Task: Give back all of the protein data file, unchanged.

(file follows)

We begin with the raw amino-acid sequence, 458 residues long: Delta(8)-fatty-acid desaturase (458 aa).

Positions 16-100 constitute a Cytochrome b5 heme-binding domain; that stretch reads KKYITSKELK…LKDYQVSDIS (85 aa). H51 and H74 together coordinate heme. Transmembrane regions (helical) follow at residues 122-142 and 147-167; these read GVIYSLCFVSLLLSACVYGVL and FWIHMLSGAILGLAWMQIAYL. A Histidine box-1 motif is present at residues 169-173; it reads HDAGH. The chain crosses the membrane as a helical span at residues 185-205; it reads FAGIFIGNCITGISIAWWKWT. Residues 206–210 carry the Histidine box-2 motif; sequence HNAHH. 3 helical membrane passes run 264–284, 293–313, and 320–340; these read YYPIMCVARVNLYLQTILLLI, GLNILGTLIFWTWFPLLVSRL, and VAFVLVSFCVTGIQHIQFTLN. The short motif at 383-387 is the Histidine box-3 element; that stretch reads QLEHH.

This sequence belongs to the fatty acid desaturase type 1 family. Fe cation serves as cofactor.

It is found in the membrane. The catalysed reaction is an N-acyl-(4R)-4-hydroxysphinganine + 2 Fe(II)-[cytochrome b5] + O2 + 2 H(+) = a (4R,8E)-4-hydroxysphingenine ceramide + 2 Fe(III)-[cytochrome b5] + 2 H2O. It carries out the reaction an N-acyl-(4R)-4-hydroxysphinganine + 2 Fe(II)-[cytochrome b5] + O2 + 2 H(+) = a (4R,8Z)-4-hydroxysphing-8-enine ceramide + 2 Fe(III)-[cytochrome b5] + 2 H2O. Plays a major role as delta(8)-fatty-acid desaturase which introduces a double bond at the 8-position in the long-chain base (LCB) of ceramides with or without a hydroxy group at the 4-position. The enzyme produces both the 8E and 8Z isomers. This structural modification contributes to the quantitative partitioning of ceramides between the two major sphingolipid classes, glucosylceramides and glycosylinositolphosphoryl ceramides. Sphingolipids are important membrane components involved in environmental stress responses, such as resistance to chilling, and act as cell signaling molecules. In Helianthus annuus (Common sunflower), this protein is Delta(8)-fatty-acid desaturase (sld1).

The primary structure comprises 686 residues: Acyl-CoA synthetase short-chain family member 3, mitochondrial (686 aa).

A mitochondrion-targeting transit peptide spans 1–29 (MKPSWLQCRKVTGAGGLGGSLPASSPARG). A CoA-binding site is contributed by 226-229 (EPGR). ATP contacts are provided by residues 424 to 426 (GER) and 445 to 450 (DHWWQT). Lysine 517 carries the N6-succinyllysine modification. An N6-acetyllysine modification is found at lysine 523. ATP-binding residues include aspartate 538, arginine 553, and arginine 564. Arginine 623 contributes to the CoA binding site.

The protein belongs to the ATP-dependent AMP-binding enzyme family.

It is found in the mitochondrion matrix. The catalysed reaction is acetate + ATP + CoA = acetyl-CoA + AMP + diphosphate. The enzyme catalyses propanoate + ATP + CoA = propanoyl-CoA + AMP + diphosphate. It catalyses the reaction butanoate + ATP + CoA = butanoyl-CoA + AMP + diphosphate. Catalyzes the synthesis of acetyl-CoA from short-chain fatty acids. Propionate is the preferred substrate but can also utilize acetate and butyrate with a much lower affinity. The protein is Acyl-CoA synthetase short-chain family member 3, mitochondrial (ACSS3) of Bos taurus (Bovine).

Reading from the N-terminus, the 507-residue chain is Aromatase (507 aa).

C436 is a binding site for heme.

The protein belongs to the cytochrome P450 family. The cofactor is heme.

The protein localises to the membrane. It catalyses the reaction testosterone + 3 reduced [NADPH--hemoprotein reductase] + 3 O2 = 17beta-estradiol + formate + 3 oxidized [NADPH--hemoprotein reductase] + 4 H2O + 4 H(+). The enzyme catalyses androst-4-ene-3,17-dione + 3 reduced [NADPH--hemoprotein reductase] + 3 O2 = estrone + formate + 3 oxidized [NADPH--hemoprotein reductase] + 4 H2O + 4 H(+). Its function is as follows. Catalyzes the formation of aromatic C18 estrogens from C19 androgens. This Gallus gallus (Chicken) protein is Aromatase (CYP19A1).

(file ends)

We begin with the raw amino-acid sequence, 458 residues long: Delta(8)-fatty-acid desaturase (458 aa).

Positions 16-100 constitute a Cytochrome b5 heme-binding domain; that stretch reads KKYITSKELK…LKDYQVSDIS (85 aa). H51 and H74 together coordinate heme. Transmembrane regions (helical) follow at residues 122-142 and 147-167; these read GVIYSLCFVSLLLSACVYGVL and FWIHMLSGAILGLAWMQIAYL. A Histidine box-1 motif is present at residues 169-173; it reads HDAGH. The chain crosses the membrane as a helical span at residues 185-205; it reads FAGIFIGNCITGISIAWWKWT. Residues 206–210 carry the Histidine box-2 motif; sequence HNAHH. 3 helical membrane passes run 264–284, 293–313, and 320–340; these read YYPIMCVARVNLYLQTILLLI, GLNILGTLIFWTWFPLLVSRL, and VAFVLVSFCVTGIQHIQFTLN. The short motif at 383-387 is the Histidine box-3 element; that stretch reads QLEHH.

This sequence belongs to the fatty acid desaturase type 1 family. Fe cation serves as cofactor.

It is found in the membrane. The catalysed reaction is an N-acyl-(4R)-4-hydroxysphinganine + 2 Fe(II)-[cytochrome b5] + O2 + 2 H(+) = a (4R,8E)-4-hydroxysphingenine ceramide + 2 Fe(III)-[cytochrome b5] + 2 H2O. It carries out the reaction an N-acyl-(4R)-4-hydroxysphinganine + 2 Fe(II)-[cytochrome b5] + O2 + 2 H(+) = a (4R,8Z)-4-hydroxysphing-8-enine ceramide + 2 Fe(III)-[cytochrome b5] + 2 H2O. Plays a major role as delta(8)-fatty-acid desaturase which introduces a double bond at the 8-position in the long-chain base (LCB) of ceramides with or without a hydroxy group at the 4-position. The enzyme produces both the 8E and 8Z isomers. This structural modification contributes to the quantitative partitioning of ceramides between the two major sphingolipid classes, glucosylceramides and glycosylinositolphosphoryl ceramides. Sphingolipids are important membrane components involved in environmental stress responses, such as resistance to chilling, and act as cell signaling molecules. In Helianthus annuus (Common sunflower), this protein is Delta(8)-fatty-acid desaturase (sld1).

The primary structure comprises 686 residues: Acyl-CoA synthetase short-chain family member 3, mitochondrial (686 aa).

A mitochondrion-targeting transit peptide spans 1–29 (MKPSWLQCRKVTGAGGLGGSLPASSPARG). A CoA-binding site is contributed by 226-229 (EPGR). ATP contacts are provided by residues 424 to 426 (GER) and 445 to 450 (DHWWQT). Lysine 517 carries the N6-succinyllysine modification. An N6-acetyllysine modification is found at lysine 523. ATP-binding residues include aspartate 538, arginine 553, and arginine 564. Arginine 623 contributes to the CoA binding site.

The protein belongs to the ATP-dependent AMP-binding enzyme family.

It is found in the mitochondrion matrix. The catalysed reaction is acetate + ATP + CoA = acetyl-CoA + AMP + diphosphate. The enzyme catalyses propanoate + ATP + CoA = propanoyl-CoA + AMP + diphosphate. It catalyses the reaction butanoate + ATP + CoA = butanoyl-CoA + AMP + diphosphate. Catalyzes the synthesis of acetyl-CoA from short-chain fatty acids. Propionate is the preferred substrate but can also utilize acetate and butyrate with a much lower affinity. The protein is Acyl-CoA synthetase short-chain family member 3, mitochondrial (ACSS3) of Bos taurus (Bovine).

Reading from the N-terminus, the 507-residue chain is Aromatase (507 aa).

C436 is a binding site for heme.

The protein belongs to the cytochrome P450 family. The cofactor is heme.

The protein localises to the membrane. It catalyses the reaction testosterone + 3 reduced [NADPH--hemoprotein reductase] + 3 O2 = 17beta-estradiol + formate + 3 oxidized [NADPH--hemoprotein reductase] + 4 H2O + 4 H(+). The enzyme catalyses androst-4-ene-3,17-dione + 3 reduced [NADPH--hemoprotein reductase] + 3 O2 = estrone + formate + 3 oxidized [NADPH--hemoprotein reductase] + 4 H2O + 4 H(+). Its function is as follows. Catalyzes the formation of aromatic C18 estrogens from C19 androgens. This Gallus gallus (Chicken) protein is Aromatase (CYP19A1).